The Big Society Gets Squeezed

Just read this report by the National Council for Voluntary Organisations in England, which I presume is the same one reported on the BBC, telling of significant pessimism in the charitable sector in the face of public sector spending cuts. For once we in Northern Ireland are ahead of our friends on the other island as that pessimism has been pervading the community and voluntary sector here in Northern Ireland for some time... And perhaps for more reasons...
The squeeze that is hitting English charities will hit us too as the assembly departments and local councils need to find ways of cutting their budgets... and since the recent RPA debacle has shown the reluctance of public sector turkeys to vote for Christmas there is no doubt that in order to retain staff and resources for themselves, they will reduce funding to outside bodies... Even though the community and voluntary sector adds a huge amount of value to any investment (the "voluntary" element obviously allows the deployment of large numbers of people on the ground without the troublesome matter of wages), in a world where bean-counters are king, it is a lot easier to look at expenditure rather than outcomes... especially when many of the outcomes in community projects are hard to measure, such as the sense of security and well-being of older people, the harmony within homes, relationships between communities.
Unless the outcomes are "ring-fenced" there is no-doubt that the public sector would prefer to retain their budgets themselves rather than "pass them on" to a voluntary organisation. And so, the Con-Dem coalition's aim of smaller government but bigger society may well be undermined.
Again, the fact that we have the biggest of big government here in Northern Ireland will put an added strain on things, as the squeeze may be even tighter, and the prospects for the economy tougher as public sector workers find themselves on the dole. Indeed the economic recovery here is apparently already lagging behind that in the rest of the UK. This in turn actually puts added strain on the public AND community sectors, as the problems caused by debt, depression, unease percolate through society.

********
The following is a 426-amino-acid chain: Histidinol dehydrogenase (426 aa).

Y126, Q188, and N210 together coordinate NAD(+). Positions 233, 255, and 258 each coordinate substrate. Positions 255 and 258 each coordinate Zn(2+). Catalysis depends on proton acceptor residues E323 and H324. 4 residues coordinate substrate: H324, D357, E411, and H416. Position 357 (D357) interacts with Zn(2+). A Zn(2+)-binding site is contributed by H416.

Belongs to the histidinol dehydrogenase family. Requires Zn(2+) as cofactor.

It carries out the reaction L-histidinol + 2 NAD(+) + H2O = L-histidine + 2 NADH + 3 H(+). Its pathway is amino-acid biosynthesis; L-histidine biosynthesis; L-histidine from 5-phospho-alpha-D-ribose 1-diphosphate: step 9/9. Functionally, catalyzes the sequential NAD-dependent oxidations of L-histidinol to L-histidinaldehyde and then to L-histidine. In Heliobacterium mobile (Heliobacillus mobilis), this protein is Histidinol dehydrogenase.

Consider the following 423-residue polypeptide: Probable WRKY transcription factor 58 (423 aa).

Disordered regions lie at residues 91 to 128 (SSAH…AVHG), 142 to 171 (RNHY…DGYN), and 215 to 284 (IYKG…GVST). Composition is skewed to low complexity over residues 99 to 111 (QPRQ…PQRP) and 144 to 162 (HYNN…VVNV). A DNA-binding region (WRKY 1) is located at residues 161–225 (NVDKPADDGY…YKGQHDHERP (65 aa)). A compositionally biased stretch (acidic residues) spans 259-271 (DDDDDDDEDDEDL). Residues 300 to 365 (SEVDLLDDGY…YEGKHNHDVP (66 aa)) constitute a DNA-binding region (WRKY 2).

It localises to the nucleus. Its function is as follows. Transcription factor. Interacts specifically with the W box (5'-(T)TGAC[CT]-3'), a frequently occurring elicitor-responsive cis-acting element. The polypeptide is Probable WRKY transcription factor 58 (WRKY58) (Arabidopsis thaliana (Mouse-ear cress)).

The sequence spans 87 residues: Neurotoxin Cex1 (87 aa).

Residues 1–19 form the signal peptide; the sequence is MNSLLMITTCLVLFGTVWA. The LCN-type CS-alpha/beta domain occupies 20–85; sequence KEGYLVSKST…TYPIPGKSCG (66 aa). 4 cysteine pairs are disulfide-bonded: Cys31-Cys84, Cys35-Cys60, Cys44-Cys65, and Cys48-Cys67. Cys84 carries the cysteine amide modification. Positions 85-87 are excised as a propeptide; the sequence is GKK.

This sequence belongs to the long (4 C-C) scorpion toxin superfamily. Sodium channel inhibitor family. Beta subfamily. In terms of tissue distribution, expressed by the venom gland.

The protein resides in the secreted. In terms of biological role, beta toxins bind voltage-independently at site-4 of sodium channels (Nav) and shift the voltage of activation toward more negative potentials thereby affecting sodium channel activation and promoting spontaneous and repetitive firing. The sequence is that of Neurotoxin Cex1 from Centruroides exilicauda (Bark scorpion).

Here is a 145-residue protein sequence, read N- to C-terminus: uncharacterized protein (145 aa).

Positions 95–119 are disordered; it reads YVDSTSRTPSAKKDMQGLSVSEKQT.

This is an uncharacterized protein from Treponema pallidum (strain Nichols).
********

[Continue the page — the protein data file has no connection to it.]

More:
If we then add to that the fact that for over 10 years the community sector has been buoyed by so-called "peace money" which, as a number of commentators have said, has been spread a mile wide and an inch thick... But that money has been gradually running out, because, despite appearances to the contrary in Ardoyne and on Broadway last week, we now have peace here. The fact that much of this money was used in small, local, newly started charities (no one wanted to give money to established and effective organisations that might have then expanded their areas of operations - it was so much sexier to hand over a big cheque to a wee new group headed up by an attractive local Mum or a "former combatant") means that when the gravy train stopped rolling many of those organisations didn't have the financial reources, or experience to continue. Sustainability only latterly became a buzz word with such funders, at a period when things had moved from a period of optimistic community development into a post-Darwinian survival of the fittest.
But anyway, what does this mean on the ground. I've had a relatively wide experience in the community sector here in Northern Ireland, particularly within the church-based part of it, and most organisations are saying similar things... But let me focus on our own church-based community project Dundonald Family and Community Initiative (DFCI). This is a short video embodying some of their key values.

video

DFCI has seen referrals increase exponentially, with debt, relationship breakdown, anti-social behaviour, social isolation all on the increase. Some of these referrals are from statutory services, or organisations directly funded by the public purse. We ourselves work in partnership with those services and have recieved various small grants from the local council, but have never recieved anything from central government. We have also never recieved anything from the "peace funds". Previously all our funding was from charitable trusts, central church funds, donations and the subscriptions of beneficiaries. However, in a period when other sources of funding are becoming more limited, charitable trusts incomes have been hit by the stock market fall and there is less spare cash in people's pockets, that pool of money is becoming smaller and filled with bigger hungrier fish.
The net result of this is that despite the demand for our services going up, and our expertise and reputation increasing (for example our recent family fun fest was a roaring success) our ability to meet the presented need and indeed our long term viability is under threat. Indeed currently 2 out of our 4 paid workers are on notice that they may lose most or all of their funded hours, and for the best part of 18 months another of our workers was permanently on 1 month's protective notice. I take my hats off to people who can work under such pressure, particularly when their jobs are focussed on helping others.
Small organisations such as ours need financial resources (you can help DFCI by direct giving or by innovative ways such as registering for and using the Easy-click search engine, or the Easy-fundraising shopping portal. But organisations such as ours also need volunteers to help at all levels... People are the community and voluntary sector's greatest resource... from those with the basic day to day skills needed at the cutting edge of each organisation, through to the professional skills and expertise needed for their management committees if they are to negotiate the choppy waters ahead.
Come along and be part of the "Big Society."

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